• Developed following TPRP report and with input from staff from CRTC. Consistent with the Bureau’s general Abuse Guidelines.

  • Part of the Bureau’s ongoing effort to maintain a transparent and predictable enforcement policy.


Recent developments in canadian telecom draft telecom abuse bulletin cont

Recent Developments in Canadian Telecom – Draft Telecom Abuse Bulletin (cont.)

  • Describes the Bureau’s approach under the abuse of dominance provisions to the telecom industry.

  • Discusses market definition, examples of anticompetitive practices likely in telecom and the test for a substantial lessening or prevention.


Recent developments in canadian telecom crtc proceeding on essential facilities

Recent Developments in Canadian Telecom – CRTC Proceeding on Essential Facilities

  • CRTC PN 2006-14 – initiated a review of the regulatory framework for wholesale services and definition of essential service.

  • Bureau position: primary objective underlying the regulation of wholesale telecom services should be the development of competition between networks.

  • Effective competition is most likely to come from independent, facilities-based providers that control their own networks.


Recent developments in canadian telecom crtc proceeding on essential facilities1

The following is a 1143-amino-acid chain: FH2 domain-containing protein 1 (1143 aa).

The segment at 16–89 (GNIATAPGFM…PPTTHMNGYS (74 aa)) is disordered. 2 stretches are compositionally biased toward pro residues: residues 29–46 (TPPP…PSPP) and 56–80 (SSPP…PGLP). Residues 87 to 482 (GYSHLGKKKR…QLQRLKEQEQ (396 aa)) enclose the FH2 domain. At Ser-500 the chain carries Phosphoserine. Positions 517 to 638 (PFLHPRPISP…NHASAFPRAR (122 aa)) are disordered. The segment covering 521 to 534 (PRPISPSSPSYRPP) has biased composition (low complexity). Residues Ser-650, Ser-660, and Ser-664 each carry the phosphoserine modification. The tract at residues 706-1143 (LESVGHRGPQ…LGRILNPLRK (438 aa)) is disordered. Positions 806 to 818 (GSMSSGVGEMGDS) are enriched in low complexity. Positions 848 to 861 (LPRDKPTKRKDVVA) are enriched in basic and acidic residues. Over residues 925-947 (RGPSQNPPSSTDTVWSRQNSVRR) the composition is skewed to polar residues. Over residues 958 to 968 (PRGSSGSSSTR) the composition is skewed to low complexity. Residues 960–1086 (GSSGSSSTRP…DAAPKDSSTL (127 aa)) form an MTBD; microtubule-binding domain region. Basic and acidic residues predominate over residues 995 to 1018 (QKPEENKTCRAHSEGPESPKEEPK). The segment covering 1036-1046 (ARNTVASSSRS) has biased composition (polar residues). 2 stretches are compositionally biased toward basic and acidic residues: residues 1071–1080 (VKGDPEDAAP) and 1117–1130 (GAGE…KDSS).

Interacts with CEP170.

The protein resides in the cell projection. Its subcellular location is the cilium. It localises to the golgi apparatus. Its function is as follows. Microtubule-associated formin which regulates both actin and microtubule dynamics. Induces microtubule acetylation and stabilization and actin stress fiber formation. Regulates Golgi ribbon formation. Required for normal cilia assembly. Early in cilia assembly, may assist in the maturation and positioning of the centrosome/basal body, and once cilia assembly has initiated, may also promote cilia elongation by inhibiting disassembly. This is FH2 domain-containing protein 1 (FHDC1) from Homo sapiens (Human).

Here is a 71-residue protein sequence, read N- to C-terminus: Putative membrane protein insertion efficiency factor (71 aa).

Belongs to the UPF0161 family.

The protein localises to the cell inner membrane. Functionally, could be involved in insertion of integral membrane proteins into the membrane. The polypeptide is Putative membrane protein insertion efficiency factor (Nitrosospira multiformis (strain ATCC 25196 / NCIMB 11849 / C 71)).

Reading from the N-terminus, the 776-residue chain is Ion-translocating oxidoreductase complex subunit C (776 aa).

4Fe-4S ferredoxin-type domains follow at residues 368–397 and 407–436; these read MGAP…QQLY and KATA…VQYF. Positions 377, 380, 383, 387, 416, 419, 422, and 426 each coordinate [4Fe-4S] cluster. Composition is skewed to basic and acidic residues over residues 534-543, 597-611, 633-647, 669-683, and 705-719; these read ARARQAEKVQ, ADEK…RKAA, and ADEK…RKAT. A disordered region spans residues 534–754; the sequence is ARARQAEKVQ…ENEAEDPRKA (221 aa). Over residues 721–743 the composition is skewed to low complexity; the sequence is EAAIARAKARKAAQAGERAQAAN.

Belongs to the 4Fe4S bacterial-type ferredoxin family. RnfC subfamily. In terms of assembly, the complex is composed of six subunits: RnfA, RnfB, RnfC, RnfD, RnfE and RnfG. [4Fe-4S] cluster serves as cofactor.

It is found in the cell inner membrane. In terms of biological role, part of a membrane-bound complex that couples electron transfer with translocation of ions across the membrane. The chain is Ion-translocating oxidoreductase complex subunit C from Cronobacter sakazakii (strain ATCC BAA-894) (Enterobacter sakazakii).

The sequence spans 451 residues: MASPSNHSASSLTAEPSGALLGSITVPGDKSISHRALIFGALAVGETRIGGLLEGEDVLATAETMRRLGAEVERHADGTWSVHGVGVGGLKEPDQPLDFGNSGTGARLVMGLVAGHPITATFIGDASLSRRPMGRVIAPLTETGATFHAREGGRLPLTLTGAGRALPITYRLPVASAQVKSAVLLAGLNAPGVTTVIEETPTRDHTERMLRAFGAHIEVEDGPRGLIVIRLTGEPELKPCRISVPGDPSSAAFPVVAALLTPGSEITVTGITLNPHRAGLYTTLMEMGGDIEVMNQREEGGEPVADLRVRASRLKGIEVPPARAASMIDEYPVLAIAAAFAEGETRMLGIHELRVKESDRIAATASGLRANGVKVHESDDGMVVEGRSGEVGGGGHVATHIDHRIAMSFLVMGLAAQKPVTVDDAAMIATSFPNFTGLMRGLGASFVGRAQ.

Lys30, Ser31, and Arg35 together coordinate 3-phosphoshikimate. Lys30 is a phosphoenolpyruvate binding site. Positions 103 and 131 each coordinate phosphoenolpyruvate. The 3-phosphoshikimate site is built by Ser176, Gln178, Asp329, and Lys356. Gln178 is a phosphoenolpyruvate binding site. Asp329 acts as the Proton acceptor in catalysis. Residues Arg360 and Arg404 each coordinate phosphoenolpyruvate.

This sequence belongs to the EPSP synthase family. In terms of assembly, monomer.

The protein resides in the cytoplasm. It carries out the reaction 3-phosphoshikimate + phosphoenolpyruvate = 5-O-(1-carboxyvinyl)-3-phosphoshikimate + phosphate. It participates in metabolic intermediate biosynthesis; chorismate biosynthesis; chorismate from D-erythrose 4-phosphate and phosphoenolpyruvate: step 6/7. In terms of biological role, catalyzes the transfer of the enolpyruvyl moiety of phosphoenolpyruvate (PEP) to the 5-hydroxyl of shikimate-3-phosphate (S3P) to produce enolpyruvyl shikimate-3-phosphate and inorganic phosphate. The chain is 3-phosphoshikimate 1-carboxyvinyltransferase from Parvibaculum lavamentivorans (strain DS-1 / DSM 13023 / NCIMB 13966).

Recent Developments in Canadian Telecom – CRTC Proceeding on Essential Facilities

  • Bureau’s test for determining whether a facilityis essential considers whether:

    • the firm controlling the facility is dominant in both the upstream (wholesale) market for the facility and the downstream (retail) market in which it is used as an input, and

    • assesses the competitive impact in the downstream market of mandating access to the facility.

  • Proceeding is ongoing - decision expected April, 2008.


References

References

  • Commissioner Scott’s speech to the ABA’s 55th Antitrust Law Spring Meeting: http://www.competitionbureau.gc.ca/internet/index.cfm?itemID=2301&lg=e

  • CRTC Monitoring Reports: http://www.crtc.gc.ca/dcs/eng/pub_arch.htm

  • Telecommunications Policy Review Panel Final Report: www.telecomreview.ca

  • Governor in Council Policy Direction to the CRTC: http://canadagazette.gc.ca/partI/2006/20060617/html/regle5-e.html


References1

References

  • Governor in Council Order Varying Telecom Decision CRTC 2006-15: http://canadagazette.gc.ca/partII/2007/20070418/html/sor71-e.html

  • Draft Telecom Abuse Bulletin: http://www.competitionbureau.gc.ca/internet/index.cfm?itemID=2180&lg=e

  • CRTC Public Notice PN 2006-14, Review of regulatory framework for wholesale services and definition of essential service: http://www.crtc.gc.ca/PartVII/eng/2006/8663/c12_200614439.htm